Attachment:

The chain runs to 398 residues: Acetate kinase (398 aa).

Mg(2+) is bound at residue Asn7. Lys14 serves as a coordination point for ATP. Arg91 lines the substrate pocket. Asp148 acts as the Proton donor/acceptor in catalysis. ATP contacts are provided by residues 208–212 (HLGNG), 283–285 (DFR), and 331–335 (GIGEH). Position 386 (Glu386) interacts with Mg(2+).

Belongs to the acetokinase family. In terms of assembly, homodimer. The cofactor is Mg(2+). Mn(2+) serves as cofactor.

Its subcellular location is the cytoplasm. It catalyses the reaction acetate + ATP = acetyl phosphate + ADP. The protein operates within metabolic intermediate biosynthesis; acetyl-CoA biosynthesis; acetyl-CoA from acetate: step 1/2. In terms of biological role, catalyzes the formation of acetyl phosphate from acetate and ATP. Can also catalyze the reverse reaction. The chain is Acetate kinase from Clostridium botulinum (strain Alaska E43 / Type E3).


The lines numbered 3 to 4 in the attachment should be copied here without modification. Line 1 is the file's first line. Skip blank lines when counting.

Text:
Belongs to the acetokinase family. In terms of assembly, homodimer. The cofactor is Mg(2+). Mn(2+) serves as cofactor.

Its subcellular location is the cytoplasm. It catalyses the reaction acetate + ATP = acetyl phosphate + ADP. The protein operates within metabolic intermediate biosynthesis; acetyl-CoA biosynthesis; acetyl-CoA from acetate: step 1/2. In terms of biological role, catalyzes the formation of acetyl phosphate from acetate and ATP. Can also catalyze the reverse reaction. The chain is Acetate kinase from Clostridium botulinum (strain Alaska E43 / Type E3).